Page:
In modern Russian, names consist of a GIVEN NAME (imia), a PATRONYMIC (otchestvo), and a SURNAME (familiia), but as Tumanova notes quite well: \"Russian naming conventions for early period are first name (baptismal name, usually that of a Biblical saint), followed by the everyday or common first name, patronymic, and rarely a surname. Russian naming conventions for mid to late period are first name, patronymic, and surname\" (1989: 4). More precisely, Russian names started only as a given name, adding the patronymic around the 10th century, and finally the surname (from the patronymic constructions) only in the late 15th or early 16th century. The surname did not become common, in fact, until the 18th century (Tupikov, 1903: 21-22).1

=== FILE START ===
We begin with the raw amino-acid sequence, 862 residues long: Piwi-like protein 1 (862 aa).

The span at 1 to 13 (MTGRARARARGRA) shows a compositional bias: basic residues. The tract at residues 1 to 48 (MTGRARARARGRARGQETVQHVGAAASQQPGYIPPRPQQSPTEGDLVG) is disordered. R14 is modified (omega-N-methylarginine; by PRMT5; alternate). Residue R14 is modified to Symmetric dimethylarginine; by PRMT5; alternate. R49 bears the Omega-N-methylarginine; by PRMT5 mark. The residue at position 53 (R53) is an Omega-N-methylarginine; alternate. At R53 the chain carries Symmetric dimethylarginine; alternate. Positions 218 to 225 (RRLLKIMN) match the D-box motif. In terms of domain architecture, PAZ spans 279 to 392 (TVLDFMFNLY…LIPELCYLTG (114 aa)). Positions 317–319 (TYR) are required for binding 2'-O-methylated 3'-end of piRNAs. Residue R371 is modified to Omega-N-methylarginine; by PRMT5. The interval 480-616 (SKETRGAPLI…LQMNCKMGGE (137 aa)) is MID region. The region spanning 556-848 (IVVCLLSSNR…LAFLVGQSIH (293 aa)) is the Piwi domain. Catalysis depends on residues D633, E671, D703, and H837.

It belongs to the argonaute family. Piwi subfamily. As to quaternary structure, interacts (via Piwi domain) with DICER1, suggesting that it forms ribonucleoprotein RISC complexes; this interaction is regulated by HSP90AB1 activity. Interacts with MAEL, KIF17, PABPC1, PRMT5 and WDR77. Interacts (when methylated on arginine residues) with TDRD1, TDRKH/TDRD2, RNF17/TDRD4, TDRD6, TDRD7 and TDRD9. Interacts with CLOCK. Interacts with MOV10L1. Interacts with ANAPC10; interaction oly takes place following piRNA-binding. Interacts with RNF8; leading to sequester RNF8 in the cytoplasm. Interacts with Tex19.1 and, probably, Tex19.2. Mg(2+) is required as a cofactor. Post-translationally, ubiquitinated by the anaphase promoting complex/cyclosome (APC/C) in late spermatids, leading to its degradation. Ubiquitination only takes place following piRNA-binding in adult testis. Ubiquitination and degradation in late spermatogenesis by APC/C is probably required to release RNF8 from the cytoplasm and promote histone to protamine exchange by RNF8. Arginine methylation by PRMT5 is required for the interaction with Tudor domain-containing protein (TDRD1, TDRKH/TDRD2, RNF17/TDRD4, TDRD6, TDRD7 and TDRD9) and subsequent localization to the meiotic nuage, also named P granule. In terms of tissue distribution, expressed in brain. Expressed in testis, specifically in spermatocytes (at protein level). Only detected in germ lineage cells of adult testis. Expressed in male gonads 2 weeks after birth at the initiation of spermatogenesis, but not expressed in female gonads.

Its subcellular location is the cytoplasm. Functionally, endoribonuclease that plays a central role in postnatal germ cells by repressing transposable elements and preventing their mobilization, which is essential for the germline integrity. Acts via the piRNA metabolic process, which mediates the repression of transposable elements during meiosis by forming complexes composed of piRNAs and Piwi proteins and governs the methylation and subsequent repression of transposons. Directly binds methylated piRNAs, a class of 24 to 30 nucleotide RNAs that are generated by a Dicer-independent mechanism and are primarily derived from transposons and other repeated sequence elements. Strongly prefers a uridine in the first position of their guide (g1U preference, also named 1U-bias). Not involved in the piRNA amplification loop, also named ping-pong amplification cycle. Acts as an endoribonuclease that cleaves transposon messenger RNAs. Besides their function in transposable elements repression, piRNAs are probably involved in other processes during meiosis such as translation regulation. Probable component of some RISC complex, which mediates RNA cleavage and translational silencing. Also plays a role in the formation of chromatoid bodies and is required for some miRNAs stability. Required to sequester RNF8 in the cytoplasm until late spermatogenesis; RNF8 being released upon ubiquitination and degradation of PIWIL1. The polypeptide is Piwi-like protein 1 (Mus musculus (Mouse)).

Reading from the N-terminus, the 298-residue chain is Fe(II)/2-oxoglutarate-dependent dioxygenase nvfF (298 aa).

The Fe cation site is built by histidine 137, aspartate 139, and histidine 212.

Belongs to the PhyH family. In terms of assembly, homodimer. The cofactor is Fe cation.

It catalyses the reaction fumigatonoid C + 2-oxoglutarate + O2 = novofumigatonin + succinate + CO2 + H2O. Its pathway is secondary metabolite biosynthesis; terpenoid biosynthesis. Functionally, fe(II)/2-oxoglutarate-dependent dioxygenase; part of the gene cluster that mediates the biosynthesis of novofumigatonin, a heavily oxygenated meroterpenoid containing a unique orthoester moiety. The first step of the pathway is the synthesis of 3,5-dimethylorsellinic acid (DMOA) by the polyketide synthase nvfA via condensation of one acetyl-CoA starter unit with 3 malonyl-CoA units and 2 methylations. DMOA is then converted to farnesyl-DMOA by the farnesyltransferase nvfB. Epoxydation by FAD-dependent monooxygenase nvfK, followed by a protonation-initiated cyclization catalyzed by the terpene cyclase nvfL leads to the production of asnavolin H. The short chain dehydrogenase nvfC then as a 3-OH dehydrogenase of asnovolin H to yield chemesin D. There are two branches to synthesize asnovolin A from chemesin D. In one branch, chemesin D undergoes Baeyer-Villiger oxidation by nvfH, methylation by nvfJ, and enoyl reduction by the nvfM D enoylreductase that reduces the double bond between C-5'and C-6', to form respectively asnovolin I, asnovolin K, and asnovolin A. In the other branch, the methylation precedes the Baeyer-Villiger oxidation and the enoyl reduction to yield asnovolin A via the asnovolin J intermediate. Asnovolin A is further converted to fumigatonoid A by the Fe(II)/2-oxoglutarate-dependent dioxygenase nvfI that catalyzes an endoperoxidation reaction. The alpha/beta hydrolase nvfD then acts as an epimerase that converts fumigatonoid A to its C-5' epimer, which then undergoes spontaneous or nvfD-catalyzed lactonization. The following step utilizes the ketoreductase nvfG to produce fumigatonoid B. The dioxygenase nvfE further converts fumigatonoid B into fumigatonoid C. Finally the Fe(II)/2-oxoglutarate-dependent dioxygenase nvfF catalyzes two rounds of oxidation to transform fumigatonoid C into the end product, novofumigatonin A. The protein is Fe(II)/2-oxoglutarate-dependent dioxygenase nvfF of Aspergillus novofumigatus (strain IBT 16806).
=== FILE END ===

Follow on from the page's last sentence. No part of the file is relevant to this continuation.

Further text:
Russian names, as should be apparent, underwent a large number of transformations. The most important lesson to learn from this assertion is that for every rule, there is an exception and many of the so-called \"rules\" of Russian grammar need to be unlearned.
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